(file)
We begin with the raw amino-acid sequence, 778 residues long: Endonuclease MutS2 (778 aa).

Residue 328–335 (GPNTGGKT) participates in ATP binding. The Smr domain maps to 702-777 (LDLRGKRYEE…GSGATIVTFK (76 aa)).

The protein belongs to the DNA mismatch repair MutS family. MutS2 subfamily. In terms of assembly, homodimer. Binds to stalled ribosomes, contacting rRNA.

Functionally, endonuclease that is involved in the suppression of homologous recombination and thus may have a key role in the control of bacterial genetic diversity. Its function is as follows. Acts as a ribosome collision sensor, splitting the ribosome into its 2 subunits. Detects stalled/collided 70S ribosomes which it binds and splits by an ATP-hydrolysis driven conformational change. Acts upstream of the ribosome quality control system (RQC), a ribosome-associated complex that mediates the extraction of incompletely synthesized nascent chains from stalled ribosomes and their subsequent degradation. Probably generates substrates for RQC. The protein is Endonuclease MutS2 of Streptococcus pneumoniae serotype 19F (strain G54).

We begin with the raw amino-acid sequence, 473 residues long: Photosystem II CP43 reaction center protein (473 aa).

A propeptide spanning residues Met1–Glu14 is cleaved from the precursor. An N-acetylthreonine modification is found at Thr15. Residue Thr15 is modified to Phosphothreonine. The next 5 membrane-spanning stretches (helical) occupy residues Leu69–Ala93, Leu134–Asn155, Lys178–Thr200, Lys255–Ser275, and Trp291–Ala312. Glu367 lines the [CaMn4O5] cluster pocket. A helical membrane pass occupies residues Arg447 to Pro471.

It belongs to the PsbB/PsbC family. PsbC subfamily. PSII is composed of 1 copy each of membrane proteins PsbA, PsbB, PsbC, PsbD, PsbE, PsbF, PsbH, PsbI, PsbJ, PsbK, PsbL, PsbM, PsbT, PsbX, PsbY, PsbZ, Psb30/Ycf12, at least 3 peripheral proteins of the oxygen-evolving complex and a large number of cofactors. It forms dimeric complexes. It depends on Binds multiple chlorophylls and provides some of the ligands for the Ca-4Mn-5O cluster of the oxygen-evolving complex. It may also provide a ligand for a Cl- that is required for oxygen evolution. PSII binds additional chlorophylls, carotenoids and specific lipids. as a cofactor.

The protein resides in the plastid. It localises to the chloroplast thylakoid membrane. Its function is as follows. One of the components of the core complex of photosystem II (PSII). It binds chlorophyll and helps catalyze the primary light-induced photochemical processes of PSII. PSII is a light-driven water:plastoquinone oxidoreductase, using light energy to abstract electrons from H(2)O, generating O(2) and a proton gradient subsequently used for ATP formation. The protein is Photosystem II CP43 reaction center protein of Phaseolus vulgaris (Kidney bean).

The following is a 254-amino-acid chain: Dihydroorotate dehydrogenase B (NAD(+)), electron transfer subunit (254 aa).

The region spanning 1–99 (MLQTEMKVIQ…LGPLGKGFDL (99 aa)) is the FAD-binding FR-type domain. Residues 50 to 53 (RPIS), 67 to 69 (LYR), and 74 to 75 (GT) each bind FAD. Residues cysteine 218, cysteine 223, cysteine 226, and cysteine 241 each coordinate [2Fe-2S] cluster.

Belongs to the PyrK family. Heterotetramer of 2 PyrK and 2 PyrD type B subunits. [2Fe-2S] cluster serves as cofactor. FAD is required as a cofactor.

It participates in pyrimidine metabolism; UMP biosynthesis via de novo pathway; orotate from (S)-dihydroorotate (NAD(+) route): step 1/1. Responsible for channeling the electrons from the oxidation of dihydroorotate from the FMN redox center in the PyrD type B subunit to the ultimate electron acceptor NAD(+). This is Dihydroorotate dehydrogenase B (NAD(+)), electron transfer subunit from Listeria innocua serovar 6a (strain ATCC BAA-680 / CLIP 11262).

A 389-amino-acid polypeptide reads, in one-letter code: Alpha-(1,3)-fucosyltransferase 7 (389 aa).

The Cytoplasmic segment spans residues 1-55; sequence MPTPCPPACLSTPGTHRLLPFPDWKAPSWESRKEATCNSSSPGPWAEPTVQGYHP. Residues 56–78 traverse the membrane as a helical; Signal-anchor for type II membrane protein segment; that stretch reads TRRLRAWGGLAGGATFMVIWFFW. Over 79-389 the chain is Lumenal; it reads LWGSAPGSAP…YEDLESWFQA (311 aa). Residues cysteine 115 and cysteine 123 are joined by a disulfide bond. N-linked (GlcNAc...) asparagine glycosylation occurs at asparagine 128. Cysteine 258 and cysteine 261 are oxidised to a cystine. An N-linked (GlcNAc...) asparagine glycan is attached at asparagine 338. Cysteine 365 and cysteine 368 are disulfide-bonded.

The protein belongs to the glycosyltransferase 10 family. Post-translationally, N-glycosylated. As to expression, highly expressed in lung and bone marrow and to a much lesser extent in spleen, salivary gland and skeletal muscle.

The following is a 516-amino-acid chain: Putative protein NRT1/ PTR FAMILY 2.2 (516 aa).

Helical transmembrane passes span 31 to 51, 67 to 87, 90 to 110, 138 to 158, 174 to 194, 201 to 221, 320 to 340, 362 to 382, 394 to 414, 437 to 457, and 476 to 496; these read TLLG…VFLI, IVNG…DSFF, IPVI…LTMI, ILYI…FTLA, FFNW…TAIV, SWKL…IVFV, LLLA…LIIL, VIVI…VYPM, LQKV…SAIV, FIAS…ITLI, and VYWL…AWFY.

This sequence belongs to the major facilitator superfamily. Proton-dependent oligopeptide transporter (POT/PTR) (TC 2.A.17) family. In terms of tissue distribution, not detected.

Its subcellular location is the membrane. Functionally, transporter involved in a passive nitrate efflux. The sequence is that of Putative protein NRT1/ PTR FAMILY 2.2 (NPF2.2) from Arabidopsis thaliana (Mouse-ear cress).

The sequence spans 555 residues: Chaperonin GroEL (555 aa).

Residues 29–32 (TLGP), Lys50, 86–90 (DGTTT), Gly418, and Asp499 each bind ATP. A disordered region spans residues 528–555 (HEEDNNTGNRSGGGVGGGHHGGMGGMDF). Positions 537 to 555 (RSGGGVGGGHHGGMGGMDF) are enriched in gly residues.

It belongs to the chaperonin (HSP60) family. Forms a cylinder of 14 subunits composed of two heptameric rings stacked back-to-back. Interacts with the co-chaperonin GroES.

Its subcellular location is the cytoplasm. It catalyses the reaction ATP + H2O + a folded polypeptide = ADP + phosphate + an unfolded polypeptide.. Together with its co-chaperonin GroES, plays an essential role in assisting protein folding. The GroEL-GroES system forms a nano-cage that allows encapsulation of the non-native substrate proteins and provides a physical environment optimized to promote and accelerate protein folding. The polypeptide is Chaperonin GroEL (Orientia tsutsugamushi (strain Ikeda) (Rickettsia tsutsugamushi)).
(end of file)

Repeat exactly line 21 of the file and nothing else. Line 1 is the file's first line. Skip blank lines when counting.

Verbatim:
Residues 29–32 (TLGP), Lys50, 86–90 (DGTTT), Gly418, and Asp499 each bind ATP. A disordered region spans residues 528–555 (HEEDNNTGNRSGGGVGGGHHGGMGGMDF). Positions 537 to 555 (RSGGGVGGGHHGGMGGMDF) are enriched in gly residues.